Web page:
Business has offered its perspective.

The National Association of Manufacturers and the U.S. Chamber, both organizations for which the NC Chamber serves as the North Carolina affiliate, have offered perspectives on the promulgation of the rule. They have encouraged the Department of Labor to consider the following recommendations when crafting a blanket heat safety rule:

  • Given that there is a lack of well-regarded criteria to determine at what point or under precisely what conditions the risk of heat illness becomes significant, the organizations have asked for more research to discern when OSHA and employers can determine a significant risk is present.
  • The rule must address the barriers of implementation. Permissible health-related inquiries into employees’ health conditions are severely restricted. If employers are to be expected to protect employees from problems dealing with heat, often caused by unknown health conditions or medications, employers must have more flexibility than currently afforded by Equal Employment Opportunity Commission guidance to make inquiries of their employees.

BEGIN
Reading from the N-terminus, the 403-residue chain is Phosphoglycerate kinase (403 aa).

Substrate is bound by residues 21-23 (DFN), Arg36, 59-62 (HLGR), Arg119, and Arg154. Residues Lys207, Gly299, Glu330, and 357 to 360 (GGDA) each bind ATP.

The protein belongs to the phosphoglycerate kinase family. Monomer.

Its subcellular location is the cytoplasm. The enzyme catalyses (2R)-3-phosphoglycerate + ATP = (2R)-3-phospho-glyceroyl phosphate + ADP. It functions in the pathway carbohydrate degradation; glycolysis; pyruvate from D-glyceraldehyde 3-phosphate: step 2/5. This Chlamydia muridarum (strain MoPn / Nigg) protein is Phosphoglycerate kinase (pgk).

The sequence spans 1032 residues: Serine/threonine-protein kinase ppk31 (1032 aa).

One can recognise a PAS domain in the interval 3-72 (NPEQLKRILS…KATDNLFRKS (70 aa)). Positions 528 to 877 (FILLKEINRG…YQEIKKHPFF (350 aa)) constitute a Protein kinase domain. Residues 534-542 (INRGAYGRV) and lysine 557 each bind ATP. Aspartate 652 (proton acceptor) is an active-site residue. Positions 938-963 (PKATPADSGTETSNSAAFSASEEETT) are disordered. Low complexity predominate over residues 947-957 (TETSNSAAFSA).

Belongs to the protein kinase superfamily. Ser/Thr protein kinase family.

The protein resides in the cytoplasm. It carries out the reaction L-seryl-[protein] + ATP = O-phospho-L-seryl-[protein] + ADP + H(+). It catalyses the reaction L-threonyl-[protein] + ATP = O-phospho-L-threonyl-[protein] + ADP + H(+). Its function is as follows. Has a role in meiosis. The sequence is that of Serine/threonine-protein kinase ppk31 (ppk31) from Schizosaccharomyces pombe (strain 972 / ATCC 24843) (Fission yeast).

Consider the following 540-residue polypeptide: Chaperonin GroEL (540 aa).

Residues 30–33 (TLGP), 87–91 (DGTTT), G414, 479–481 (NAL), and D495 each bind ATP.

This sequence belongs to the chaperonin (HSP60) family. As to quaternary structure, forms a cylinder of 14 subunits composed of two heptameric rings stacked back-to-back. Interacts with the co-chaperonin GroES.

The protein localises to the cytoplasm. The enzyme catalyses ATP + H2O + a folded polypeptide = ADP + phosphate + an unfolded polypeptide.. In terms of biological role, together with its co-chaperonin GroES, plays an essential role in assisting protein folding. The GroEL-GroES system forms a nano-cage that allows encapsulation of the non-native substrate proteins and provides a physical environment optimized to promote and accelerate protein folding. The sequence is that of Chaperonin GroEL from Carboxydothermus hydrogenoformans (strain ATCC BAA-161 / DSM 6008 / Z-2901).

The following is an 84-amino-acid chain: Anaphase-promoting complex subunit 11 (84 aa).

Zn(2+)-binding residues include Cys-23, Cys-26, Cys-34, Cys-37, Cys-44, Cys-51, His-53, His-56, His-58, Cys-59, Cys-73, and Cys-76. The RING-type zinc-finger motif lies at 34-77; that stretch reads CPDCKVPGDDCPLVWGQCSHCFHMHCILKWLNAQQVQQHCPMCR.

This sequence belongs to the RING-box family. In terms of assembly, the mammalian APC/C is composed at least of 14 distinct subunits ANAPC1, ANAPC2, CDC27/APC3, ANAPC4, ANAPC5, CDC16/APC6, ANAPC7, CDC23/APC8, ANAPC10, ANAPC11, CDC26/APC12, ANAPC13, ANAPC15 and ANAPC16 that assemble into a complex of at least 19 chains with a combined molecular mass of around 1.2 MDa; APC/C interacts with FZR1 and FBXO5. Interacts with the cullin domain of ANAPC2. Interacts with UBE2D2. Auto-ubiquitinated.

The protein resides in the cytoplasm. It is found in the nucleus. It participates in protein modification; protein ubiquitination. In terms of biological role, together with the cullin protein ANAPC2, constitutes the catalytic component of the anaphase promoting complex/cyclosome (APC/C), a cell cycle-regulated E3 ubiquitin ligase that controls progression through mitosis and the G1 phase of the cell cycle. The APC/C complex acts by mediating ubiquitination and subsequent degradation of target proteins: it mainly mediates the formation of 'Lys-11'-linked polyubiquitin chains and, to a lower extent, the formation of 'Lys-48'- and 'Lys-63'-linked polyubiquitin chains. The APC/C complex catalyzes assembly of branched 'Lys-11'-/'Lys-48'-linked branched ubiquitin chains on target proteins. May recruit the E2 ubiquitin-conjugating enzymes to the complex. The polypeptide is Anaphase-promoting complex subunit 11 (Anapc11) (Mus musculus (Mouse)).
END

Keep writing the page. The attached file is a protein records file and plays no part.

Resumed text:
• Fashion a rule that is economically and technologically feasible. Many businesses have already adopted heat-mitigation strategies and heat-safety policies and a mandate to adhere to a blanket heat safety rule could be costly—especially for small businesses.